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The arrests of four police officers accused of tyrannizing Latinos in East Haven, Connecticut last week has opened up a larger investigation by the FBI that could cripple the town's police department as the state prepares for the possibility of widespread arrests.
In a community that saw many Latinos move away at the height of police abuse complaints, federal prosecutors have urged witnesses to come forward with details of abuses in East Haven, which was rocked by last week's arrests of the officers. The FBI described them as a "cancerous cadre" that subjected Hispanics to beatings and false arrests.
"Many people are afraid to talk. We have to be careful," said Wilfrido Matute, the owner of My Country Store, the site of many incidents of alleged harassment of its largely Hispanic clientele.
The case adds to a history of friction between police and minorities in East Haven, an increasingly diverse community of 28,000 people that was nearly all white a generation ago. A separate civil rights investigation released last month found a deep-rooted pattern of discriminatory policing, and the town is under pressure from the U.S. Justice Department to make reforms.
For the police department, a more immediate concern is the prospect of more arrests.
The Connecticut governor's liaison on criminal justice policy, Mike Lawlor, said the state is prepared to step in and bolster the East Haven police department if necessary.
"State police are continuing to monitor the possibility that a significant number of police officers will be indicted," he said. "It seems like that is going to happen."
The police chief, Leonard Gallo, is apparently referred to by the federal grand jury as an unnamed co-conspirator, accused of blocking efforts by the police commission to investigate misconduct. His attorney has denied the allegations and criticized prosecutors for including the reference to him when he is not charged.
The Hispanic community grew to 10 percent of the town's population by 2010 as immigrants from Ecuador and Mexico, including many who had lived across the town line in New Haven, moved here for the peaceful, small-town setting. Many left amid a rise in profiling allegations, and while Latino businesses are now bouncing back, some say police are still widely feared.
Mario Marin, who testified before the grand jury in Bridgeport, said he knows of many who have refused to testify and even moved out of the state to avoid the police.
But Marin, a native of Ecuador who is pursuing U.S. residency, said he was eager to tell his story. His brother, Moises Marin, was videotaping alleged profiling outside Moises' restaurant, La Bamba, in November 2008 when an officer threw his brother to the ground, causing a cut to his chin and repeatedly kicking him while his hands were handcuffed behind his back.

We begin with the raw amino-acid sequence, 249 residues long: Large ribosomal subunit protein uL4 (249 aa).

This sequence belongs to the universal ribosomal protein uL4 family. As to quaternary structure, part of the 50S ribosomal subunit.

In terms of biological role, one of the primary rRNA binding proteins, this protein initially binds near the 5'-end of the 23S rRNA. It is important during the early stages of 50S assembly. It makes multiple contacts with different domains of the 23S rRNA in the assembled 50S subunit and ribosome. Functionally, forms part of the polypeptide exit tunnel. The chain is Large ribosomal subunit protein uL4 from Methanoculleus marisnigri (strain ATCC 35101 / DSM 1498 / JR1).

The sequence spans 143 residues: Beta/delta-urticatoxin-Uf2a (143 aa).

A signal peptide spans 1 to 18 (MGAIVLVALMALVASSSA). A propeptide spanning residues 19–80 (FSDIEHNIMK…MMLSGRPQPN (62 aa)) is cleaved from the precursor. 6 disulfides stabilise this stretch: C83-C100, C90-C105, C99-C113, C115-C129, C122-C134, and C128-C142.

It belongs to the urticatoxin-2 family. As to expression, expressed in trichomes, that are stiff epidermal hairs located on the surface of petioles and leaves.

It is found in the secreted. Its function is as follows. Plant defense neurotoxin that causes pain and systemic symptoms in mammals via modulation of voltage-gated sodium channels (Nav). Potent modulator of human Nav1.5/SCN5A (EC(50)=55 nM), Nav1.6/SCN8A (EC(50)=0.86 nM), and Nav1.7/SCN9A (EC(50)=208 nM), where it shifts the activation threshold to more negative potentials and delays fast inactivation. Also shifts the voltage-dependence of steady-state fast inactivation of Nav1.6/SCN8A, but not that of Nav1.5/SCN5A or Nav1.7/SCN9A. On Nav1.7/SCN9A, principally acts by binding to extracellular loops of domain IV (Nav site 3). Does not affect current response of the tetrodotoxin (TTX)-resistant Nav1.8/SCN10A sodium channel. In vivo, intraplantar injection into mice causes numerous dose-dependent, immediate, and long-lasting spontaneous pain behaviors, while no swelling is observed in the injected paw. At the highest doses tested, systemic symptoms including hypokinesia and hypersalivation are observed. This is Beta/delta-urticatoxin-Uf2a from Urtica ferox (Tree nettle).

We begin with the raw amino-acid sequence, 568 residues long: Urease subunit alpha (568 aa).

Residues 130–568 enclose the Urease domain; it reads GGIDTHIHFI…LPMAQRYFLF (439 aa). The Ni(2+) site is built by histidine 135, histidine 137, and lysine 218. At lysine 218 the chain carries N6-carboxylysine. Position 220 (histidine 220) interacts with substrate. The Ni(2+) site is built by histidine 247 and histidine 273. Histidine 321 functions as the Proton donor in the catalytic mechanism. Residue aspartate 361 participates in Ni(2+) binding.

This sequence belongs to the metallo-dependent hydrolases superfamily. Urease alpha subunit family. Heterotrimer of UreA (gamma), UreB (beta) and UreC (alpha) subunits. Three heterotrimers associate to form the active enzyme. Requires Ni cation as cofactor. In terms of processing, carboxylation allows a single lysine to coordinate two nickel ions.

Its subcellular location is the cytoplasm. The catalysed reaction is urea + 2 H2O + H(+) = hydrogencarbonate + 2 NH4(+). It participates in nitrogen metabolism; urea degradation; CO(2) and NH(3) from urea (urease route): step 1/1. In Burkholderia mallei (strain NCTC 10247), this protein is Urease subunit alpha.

Mario Marin said he was frozen by fear as stood by and watched, knowing police could lock him up away from his family if he defended his brother. But the feelings of guilt kept him awake at night for months.
"I am happy they are paying for their wrongs," said Marin, 40. "I agree with the laws of the United States, but not the laws that the police make up themselves."
That beating is among the crimes attributed in the indictment to officer Dennis Spaulding, described by prosecutors as the most dangerous defendant and barred from entering East Haven while he is free on bond. He and the other defendants — Sgt. John Miller, David Cari and Jason Zullo — face charges including deprivation of rights and obstruction of justice.
The Rev. James Manship, a priest at St. Rose of Lima Church in New Haven, who has advocated for East Haven's Latinos, said the arrests do little to address the rift between police and the Hispanic community.
"While some may feel the arrests somehow bring this to a conclusion rapidly, I don't think that would be honest," Manship said. "We need to recognize there is an incredible amount of anxiety for a large part of community."
The East Haven police department of some 50 officers has come under scrutiny for previous civil rights issues. A federal jury ruled in 2003 that a white officer used excessive force and violated the rights of a black man he fatally shot after a chase.
The mayor, Joseph Maturo Jr., says he has taken steps toward reform including the appointment of a new police advisory committee and the publishing of civilian complaint forms in both English and Spanish. His efforts toward healing the rift were set back, however, by his poorly received quip to a television reporter last week that he might "eat tacos" as a way of doing something for the Hispanic community. He has apologized.
Based on reporting by the Associated Press.